In this week’s issue of The Economist, the Lexington columnist wrote an article titled “The Perils of Constitution-Worship,” with the summary, “One of the guiding principles of the tea-party movement is based on a myth.” After I recommended the article, a colleague at Brandeis asked, what’s so wrong with myths anyway? This is a question well-worth asking, and answering.

Myths are probably inescapable. We all believe myths, in the sense that we all use stories about the past that are more believed than proved as a means of explaining and arguing about the present. Society could scarcely function if there were not some myths held in common.

Though myths may be inescapable, it does not follow that all myths are equally true, nor that they are all equally useful. Some myths more closely align with what can be known about the past and present than others. To that extent, the more truthful a myth is, the more useful it is. For myths are useful because they make prominent certain features of the past, but in so doing they blur other features. In short, myths are vices that must confronted, not virtues to be lauded. The task of the historian is to reshape myths to conform as near as possible to the truth—to be a translator speaking for the past.

To take the case of the Tea Party, since that is the particular issue at hand, it seems clear to me that the myths the Tea Party tells are particularly pernicious, because they are particularly (and demonstrably) false. One might spend a great deal of time expositing exactly why they are false in the light of several generations of historical research, but I think theEconomistarticle, among others, does a good job of explaining this succinctly.

But there is another problem with myths, beyond their deviance from truth. The problem is that the past can never speak entirely for the present. The past can, and should, be made to speak to the issues of the present. But each generation must confront new situations. As Leonard Levy (formerly a professor at Brandeis University) observed, the framers of the Constitution spoke plainly to the issues they anticipated, but were silent on issues that they could not, including the most troubling issues of today. Or, as a statesmen but not a Founding Father pronounced in a time far worse than our own:

The dogmas of the quiet past are inadequate to the stormy present. The occasion is piled high with difficulty, and we must rise with the occasion. As our case is new, so we must think anew and act anew. We must disenthrall ourselves, and then we shall save our country.

Yesterday afternoon, I tried to buy a Qur’an. I used to own two copies of the Qur’an (or, to be precise, a translation of the meaning of the Qur’an). One I bought as a textbook, and read, and one was mailed to me by Muslims trying to proselytize, but a search of my bookcases and attic revealed that neither copy had survived recent relocations. And so, I walked to the center of town to buy another copy.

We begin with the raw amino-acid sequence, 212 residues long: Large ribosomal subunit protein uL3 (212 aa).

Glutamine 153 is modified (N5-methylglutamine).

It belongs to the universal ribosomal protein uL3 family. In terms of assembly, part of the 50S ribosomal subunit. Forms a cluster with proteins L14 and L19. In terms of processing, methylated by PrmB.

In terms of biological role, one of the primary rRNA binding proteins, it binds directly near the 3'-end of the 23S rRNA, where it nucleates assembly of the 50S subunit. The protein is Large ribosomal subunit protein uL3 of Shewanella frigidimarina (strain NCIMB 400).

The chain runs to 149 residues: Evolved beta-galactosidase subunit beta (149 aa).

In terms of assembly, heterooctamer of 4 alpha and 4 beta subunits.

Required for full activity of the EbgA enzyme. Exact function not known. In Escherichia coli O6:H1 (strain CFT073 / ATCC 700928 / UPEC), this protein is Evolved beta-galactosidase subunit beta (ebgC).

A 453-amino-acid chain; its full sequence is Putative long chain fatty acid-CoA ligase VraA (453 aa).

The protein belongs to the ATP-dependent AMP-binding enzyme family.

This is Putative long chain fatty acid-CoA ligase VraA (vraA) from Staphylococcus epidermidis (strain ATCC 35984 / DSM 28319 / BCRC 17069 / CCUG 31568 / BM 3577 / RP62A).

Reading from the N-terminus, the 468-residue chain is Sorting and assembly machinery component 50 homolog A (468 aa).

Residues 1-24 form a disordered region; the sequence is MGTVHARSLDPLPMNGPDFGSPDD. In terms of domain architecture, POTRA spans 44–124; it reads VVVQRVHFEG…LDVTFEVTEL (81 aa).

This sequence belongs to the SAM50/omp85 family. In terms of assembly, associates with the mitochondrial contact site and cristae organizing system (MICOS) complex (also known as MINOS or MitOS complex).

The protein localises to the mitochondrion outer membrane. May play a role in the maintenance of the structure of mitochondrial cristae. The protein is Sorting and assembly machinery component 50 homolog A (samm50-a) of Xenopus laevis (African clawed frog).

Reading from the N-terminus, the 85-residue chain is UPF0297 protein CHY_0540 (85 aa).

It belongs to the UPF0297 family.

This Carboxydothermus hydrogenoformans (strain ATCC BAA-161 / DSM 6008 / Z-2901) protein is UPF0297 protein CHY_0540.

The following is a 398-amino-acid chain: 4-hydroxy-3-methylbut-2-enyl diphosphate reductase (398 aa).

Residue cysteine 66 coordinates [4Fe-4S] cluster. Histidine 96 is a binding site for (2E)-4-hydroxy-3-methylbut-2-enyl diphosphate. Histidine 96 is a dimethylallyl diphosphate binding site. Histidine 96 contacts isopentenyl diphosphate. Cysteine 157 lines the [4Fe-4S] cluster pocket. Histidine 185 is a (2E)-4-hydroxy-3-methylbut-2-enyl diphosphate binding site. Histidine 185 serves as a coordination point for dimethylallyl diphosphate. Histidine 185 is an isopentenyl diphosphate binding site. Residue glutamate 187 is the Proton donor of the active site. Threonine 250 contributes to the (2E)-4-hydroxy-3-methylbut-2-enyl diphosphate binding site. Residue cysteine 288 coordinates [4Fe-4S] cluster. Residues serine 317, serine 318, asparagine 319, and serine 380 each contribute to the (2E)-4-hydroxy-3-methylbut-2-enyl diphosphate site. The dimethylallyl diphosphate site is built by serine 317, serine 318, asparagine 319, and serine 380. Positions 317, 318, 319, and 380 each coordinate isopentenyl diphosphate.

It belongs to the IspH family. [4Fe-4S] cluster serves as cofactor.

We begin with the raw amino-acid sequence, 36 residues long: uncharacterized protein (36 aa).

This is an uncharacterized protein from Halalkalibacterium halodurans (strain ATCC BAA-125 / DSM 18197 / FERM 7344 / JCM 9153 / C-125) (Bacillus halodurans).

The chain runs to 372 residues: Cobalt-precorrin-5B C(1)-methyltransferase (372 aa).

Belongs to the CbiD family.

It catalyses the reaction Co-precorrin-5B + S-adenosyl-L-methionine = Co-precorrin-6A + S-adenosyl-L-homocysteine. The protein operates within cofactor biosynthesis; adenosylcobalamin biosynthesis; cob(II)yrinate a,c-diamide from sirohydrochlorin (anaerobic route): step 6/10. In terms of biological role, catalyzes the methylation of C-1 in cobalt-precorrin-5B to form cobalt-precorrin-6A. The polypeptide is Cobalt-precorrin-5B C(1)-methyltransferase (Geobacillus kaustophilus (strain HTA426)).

I’m not the only person in the market for a Qur’an this week. According to Amazon, the Oxford World’s Classics edition is currently at 72 and climbing in their bestsellers list, meaning that Amazon is selling a lot of Qur’ans. Demand is being spurred by two related events: plans to build an Islamic community center in New York City, and plans to burn Qur’ans in Gainesville, Florida.

The two controversies are mirror images of each other—not exactly so, but near enough. In the one, Muslims plan to build a community center that an overwhelming majority of evangelical Christians oppose. Many defend Muslims’ First Amendment right to the free exercise of their religion and fair use of their private property, while questioning the wisdom of trying to build near Ground Zero. In the other, evangelical Christians plan to burn the Qur’ans on September 11 (also the last day of Ramadan), an action opposed by all Muslims and, one hopes, a majority of Americans. It’s pretty clear that the Qur’an burning is protected speech under the First Amendment, and in any case it cannot be prevented in advance, but many have decried the insult to Muslims and the potential danger to U.S. troops overseas. Both cases are linked by the problem of the sacred and the problem of pluralism.

The sacred is enlisted in both controversies. The chief argument advanced against building the Islamic community center is that Ground Zero is a sacred, a claim some 56% of Americans believe. Ground Zero’s alleged sacredness is not the sacredness of a church, but something between the sacredness of a roadside shrine for a car accident and that of a battlefield. Like the shrine, Ground Zero is sacred to the cult of the victims, and it has an out-and-about, everyday kind of sacredness. But the more apt comparison is to a battlefield. Officially, according to Presidents Bush and Obama, the war is the American people against terrorism. It would be naive, though, to miss that many Americans are fighting or wish to fight a different war: one that pits a bastard mix of Christianity and American civil religion against global Islam.

Terry Jones, pastor of Dove World Outreach Center in Gainesville, is just one of those Americans. Had he not been the one to receive the media’s attention, doubtless someone else would have gotten it. Calling his threat to burn the Qur’an on September 11 a publicity stunt misses the point, though. Jones is doubtless after publicity, but his beliefs and his hate are sincere; the media amplifies them, but it did not create them. Jones’s plan is to desecrate the Qur’an by burning it, a double insult to Islam, on the one hand, and to rational secularists who regard books as sacred. (Librarians and intellectuals regularly protest book burning.) Yet the act of burning a Qur’an is, in a way, an inadvertent acknowledgment that it is sacred. Before an object can be desecrated, it must first be sacred. It is the boundary that gives meaning to the transgression, and the transgression is the most visible acknowledgement that a boundary exists.